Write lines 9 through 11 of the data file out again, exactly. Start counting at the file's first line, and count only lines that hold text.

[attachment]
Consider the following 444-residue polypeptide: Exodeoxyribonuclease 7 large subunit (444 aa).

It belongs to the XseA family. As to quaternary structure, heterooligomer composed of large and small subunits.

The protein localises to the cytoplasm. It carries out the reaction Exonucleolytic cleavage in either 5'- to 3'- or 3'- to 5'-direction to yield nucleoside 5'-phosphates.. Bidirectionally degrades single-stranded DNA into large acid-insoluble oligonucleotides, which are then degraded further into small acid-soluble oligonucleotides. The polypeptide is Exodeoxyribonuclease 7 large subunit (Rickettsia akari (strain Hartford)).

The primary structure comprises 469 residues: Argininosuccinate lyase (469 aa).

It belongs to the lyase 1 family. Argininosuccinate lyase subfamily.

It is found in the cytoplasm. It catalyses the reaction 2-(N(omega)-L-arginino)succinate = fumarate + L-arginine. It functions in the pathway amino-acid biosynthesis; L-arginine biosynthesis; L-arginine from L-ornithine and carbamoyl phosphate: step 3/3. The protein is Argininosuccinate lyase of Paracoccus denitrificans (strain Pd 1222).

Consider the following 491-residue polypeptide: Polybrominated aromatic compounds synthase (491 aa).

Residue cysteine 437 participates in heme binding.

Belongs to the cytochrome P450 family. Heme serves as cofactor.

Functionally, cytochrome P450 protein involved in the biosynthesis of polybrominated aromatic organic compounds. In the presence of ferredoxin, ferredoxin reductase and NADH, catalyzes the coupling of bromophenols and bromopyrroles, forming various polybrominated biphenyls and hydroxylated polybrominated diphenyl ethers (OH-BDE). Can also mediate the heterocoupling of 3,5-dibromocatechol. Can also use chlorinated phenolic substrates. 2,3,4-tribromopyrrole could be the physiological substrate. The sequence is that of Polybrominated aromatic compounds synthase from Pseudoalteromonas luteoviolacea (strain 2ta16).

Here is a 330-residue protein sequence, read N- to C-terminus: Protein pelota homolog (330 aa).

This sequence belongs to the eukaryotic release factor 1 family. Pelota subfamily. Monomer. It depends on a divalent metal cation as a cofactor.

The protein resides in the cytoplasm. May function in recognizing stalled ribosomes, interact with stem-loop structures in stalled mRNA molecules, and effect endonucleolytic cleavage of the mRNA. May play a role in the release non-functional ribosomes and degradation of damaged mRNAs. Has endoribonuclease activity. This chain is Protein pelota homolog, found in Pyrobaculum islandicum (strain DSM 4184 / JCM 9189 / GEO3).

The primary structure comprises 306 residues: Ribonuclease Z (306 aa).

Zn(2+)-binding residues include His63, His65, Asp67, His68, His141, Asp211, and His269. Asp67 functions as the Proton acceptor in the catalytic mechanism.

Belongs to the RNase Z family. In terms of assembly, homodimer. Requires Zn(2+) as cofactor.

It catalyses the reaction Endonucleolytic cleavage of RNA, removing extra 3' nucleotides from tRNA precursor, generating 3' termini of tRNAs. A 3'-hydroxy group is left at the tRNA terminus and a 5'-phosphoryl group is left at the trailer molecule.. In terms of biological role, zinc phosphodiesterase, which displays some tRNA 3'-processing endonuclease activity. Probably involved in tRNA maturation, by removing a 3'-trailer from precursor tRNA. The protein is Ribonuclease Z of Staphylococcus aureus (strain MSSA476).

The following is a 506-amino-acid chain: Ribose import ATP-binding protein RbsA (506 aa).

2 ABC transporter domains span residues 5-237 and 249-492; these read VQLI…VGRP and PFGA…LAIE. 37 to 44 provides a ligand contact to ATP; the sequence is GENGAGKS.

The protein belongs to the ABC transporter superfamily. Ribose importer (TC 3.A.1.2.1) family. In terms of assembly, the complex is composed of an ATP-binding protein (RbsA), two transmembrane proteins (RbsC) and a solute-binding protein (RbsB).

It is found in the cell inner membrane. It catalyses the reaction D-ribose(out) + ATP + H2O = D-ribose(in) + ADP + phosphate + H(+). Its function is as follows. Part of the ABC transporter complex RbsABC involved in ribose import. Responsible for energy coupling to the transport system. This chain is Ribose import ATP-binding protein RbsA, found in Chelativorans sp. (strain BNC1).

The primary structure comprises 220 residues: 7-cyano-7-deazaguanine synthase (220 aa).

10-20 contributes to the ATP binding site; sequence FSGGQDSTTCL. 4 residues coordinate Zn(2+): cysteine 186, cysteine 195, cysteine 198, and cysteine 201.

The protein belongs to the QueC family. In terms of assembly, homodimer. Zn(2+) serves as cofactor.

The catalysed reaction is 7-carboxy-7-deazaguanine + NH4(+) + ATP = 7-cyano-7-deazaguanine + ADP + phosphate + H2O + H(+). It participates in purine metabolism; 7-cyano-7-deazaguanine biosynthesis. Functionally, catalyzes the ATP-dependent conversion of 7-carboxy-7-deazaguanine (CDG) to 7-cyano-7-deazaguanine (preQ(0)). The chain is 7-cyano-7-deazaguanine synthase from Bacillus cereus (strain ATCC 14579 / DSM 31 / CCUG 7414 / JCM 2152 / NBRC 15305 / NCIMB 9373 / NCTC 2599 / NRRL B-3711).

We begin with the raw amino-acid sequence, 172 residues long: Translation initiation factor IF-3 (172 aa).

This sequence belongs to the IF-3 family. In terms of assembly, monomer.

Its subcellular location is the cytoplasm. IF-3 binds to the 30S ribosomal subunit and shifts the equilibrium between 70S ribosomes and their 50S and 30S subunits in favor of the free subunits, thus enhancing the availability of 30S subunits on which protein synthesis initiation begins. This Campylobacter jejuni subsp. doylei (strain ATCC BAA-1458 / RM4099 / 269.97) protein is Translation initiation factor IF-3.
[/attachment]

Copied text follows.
Belongs to the cytochrome P450 family. Heme serves as cofactor.

Functionally, cytochrome P450 protein involved in the biosynthesis of polybrominated aromatic organic compounds. In the presence of ferredoxin, ferredoxin reductase and NADH, catalyzes the coupling of bromophenols and bromopyrroles, forming various polybrominated biphenyls and hydroxylated polybrominated diphenyl ethers (OH-BDE). Can also mediate the heterocoupling of 3,5-dibromocatechol. Can also use chlorinated phenolic substrates. 2,3,4-tribromopyrrole could be the physiological substrate. The sequence is that of Polybrominated aromatic compounds synthase from Pseudoalteromonas luteoviolacea (strain 2ta16).

Here is a 330-residue protein sequence, read N- to C-terminus: Protein pelota homolog (330 aa).